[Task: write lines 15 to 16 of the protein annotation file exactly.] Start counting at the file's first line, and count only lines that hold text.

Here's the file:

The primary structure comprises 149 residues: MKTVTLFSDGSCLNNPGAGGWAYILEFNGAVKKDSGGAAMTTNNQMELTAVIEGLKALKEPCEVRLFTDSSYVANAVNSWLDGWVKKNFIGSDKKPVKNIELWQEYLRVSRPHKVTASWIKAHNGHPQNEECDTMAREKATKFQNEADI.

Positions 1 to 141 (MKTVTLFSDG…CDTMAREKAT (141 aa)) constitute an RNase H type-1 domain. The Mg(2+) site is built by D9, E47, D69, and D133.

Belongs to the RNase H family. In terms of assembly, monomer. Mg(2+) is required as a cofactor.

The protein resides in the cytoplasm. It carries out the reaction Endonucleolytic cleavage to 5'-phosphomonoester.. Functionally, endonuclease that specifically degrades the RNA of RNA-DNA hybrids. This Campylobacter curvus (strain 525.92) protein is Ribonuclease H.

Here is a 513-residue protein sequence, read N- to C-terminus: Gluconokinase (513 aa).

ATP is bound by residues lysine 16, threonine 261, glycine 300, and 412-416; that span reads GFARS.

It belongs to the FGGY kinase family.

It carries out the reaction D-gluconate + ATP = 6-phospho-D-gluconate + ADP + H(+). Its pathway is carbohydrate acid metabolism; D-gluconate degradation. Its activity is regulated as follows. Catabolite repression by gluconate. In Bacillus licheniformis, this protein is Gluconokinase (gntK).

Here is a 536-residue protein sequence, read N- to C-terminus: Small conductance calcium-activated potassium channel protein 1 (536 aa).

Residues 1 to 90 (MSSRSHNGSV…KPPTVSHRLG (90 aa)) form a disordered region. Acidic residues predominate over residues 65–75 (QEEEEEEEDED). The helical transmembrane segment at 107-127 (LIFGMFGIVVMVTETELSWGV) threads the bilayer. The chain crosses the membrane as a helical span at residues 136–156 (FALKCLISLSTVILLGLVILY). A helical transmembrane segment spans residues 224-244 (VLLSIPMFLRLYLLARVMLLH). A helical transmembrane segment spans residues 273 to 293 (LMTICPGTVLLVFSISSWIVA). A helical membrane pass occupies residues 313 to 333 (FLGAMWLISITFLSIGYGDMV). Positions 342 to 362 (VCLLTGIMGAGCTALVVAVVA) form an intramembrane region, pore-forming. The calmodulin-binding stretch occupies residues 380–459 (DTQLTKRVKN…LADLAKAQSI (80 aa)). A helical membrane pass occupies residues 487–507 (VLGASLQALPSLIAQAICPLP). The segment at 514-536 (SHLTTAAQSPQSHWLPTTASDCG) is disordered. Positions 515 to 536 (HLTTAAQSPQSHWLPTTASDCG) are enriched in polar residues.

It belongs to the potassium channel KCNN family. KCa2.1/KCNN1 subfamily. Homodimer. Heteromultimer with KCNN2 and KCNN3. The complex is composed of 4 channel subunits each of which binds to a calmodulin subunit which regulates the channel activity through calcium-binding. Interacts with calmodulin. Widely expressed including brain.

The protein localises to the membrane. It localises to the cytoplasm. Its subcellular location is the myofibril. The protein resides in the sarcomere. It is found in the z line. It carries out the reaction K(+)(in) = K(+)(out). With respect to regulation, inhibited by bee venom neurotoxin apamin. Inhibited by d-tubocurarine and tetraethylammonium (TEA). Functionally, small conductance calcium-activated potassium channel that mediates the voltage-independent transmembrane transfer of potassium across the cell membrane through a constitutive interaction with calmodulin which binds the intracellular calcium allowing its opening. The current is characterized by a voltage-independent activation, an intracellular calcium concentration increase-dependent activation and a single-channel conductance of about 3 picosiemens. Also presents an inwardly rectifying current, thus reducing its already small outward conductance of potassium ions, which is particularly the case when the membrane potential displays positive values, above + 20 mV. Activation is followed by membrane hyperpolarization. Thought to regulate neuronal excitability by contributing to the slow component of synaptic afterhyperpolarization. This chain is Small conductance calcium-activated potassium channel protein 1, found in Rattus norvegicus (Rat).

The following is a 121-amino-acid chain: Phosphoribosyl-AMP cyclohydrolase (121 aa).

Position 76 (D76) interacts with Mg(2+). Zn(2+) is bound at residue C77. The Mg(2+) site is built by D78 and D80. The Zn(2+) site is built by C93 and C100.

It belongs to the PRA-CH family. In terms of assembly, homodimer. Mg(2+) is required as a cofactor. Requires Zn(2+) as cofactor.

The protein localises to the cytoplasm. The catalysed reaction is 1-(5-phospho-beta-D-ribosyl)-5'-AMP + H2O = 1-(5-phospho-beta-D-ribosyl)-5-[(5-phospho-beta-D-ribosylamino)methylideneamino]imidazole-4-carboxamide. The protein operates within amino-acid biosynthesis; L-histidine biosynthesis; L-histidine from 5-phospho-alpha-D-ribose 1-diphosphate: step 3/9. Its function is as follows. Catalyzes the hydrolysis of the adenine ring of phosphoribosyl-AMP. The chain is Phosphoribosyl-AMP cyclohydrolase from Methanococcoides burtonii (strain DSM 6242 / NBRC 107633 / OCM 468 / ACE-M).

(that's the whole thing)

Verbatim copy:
It belongs to the PRA-CH family. In terms of assembly, homodimer. Mg(2+) is required as a cofactor. Requires Zn(2+) as cofactor.

The protein localises to the cytoplasm. The catalysed reaction is 1-(5-phospho-beta-D-ribosyl)-5'-AMP + H2O = 1-(5-phospho-beta-D-ribosyl)-5-[(5-phospho-beta-D-ribosylamino)methylideneamino]imidazole-4-carboxamide. The protein operates within amino-acid biosynthesis; L-histidine biosynthesis; L-histidine from 5-phospho-alpha-D-ribose 1-diphosphate: step 3/9. Its function is as follows. Catalyzes the hydrolysis of the adenine ring of phosphoribosyl-AMP. The chain is Phosphoribosyl-AMP cyclohydrolase from Methanococcoides burtonii (strain DSM 6242 / NBRC 107633 / OCM 468 / ACE-M).